Legal Guide

What to Know about Social Security Disability Benefits

There are generally two types of disability benefits: short-term and long-term. While some states provide short term disability benefits to people with limited or temporary disabilities, the Federal government, through benefits administered by the Social Security Administration (SSA) do not.

If you happen to live in one of the states that provide short term disability benefits (sometimes called temporary disability insurance) and have a qualifying medical condition, you may either qualify for one or both types of disability benefits. If you do not live in a state that offers short term disability benefits, but need financial assistance as a result of an injury occured while working, you may also be entitled to workers’ compensation.

Depending on state law, a short-term disability policy has a waiting period of 7-14 days followed by a 3-6 month benefit period. Conventionally, short-term disability claims can be used to support disabled individuals who are waiting for long-term disability claims to be decided.

Simply put, short-term disability insurance coverage pays your bills for a shorter duration and safeguards you from economic hardship while experiencing temporary injuries or illness. Only long-term disability benefits can help you make up for the damages incurred in a major accident or a severe case of disability.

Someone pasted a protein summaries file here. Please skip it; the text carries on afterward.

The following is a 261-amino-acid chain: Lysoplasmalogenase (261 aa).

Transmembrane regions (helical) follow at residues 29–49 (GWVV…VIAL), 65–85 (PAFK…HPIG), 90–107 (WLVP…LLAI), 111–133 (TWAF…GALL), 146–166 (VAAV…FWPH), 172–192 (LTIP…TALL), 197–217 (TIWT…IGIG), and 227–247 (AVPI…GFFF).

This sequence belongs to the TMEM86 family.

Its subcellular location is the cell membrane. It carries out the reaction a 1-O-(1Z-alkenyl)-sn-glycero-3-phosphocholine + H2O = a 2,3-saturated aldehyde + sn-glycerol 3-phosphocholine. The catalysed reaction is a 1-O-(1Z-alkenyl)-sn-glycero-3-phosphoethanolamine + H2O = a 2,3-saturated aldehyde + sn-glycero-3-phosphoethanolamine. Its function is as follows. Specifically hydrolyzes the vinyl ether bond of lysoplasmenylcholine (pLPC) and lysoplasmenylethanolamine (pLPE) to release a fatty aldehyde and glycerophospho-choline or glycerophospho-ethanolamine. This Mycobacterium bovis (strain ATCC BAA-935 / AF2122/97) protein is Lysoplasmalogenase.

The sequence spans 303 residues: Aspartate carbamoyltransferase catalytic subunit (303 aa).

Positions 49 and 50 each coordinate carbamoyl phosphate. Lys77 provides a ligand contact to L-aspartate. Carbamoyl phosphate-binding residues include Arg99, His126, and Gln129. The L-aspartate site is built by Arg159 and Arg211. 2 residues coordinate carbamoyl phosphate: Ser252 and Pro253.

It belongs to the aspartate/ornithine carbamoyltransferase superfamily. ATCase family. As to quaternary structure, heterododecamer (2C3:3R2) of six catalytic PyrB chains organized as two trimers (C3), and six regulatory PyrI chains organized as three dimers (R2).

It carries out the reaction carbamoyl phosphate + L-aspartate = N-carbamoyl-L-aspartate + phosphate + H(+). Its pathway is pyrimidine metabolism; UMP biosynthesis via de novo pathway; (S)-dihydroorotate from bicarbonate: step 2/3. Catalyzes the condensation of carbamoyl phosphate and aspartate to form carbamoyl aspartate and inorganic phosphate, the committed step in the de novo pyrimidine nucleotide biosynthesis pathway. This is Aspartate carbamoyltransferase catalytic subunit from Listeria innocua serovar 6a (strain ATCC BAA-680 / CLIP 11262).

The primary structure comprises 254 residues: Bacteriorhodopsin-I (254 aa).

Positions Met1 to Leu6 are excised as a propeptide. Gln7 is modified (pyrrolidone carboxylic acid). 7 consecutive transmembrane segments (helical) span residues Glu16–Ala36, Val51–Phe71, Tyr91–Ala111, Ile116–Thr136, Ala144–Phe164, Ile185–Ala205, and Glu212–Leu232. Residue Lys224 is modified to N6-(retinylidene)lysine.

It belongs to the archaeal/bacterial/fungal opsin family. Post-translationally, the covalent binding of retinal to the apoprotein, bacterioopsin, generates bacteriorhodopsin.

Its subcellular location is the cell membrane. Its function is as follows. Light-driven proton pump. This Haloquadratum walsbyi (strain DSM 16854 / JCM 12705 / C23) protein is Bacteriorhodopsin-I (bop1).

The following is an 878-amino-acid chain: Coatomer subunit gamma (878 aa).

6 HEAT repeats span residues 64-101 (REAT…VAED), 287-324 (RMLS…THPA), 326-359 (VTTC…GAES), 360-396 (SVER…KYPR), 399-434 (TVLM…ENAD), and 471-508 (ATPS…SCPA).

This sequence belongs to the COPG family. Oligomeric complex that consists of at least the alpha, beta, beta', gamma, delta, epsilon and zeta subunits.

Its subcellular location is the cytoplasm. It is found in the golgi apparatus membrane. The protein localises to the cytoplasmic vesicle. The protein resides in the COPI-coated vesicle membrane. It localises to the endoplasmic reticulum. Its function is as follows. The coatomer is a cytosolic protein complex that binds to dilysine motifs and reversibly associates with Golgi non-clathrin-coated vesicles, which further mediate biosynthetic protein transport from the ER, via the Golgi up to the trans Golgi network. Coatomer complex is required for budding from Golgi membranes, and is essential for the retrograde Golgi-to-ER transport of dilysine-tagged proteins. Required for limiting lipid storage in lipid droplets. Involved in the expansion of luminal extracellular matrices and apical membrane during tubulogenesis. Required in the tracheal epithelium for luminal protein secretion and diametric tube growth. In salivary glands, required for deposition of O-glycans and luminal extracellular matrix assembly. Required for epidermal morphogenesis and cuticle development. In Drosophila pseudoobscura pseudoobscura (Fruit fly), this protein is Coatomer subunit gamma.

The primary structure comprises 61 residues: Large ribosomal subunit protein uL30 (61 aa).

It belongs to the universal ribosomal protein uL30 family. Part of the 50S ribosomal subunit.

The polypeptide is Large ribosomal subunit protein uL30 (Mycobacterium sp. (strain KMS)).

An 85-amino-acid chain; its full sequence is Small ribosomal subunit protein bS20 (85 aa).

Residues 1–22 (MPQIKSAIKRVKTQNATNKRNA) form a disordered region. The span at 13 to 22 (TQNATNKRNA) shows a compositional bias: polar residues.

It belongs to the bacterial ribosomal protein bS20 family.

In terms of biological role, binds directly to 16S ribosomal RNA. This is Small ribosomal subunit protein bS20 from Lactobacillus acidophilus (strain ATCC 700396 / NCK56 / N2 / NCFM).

The Social Security Disability Insurance (SSDI) and Supplemental Security Income (SSI) programs provide financial and other assistance to people with disabilities. The SSDI program pays benefits to disabled individuals and certain family members if they have sufficient qualifying work history.

This means they must have worked long enough and recently enough while paying into the  Social Security program through payroll deductions. The SSI program pays benefits to adults and children with disabilities who have limited income and resources. People interested in obtaining disability benefits should apply as soon as they become disabled.

SSDI benefits have a five month waiting period, meaning that benefit payments do not begin before the sixth full month of disability. The SSDI waiting period begins the first full month after the date SSA decides your disability began. For certain critical conditions that progress quickly, like amyotrophic lateral sclerosis (ALS), there is no waiting period (if your disability benefits are approved on or after July 23, 2020). The SSA pays SSI disability benefits for the first full month after the date you filed your claim, or, if later, the date you become eligible for SSI. Because of the waiting period, people who live in states that offer short-term disability benefits may want to apply for both state and federal programs.

Pointers on disability benefit programs

As discussed, the SSA administers two disability benefits programs. The first is SSDI, which benefits a person with disabilities. In some cases disability benefits can be paid for spouses and certain other family members if the insured person paid Social Security taxes while working. The second program to know about is the SSI program, which is designed to deliver benefits based on financial need and is funded by general tax revenues rather than the Social Security fund.

Upon approval of a disability application, one can start to receive Social Security disability benefits on the sixth full month after the date of the disability began. Eligible family members for Social Security disability benefits may include the spouse who is at least 62 years or older, a spouse of any age who is caring for a child age 16 years or younger or disabled, an unmarried child that also includes an adopted child 18 years or younger, and an unmarried child who is 18 years or older but has a certain disability that started before they became 22 years old.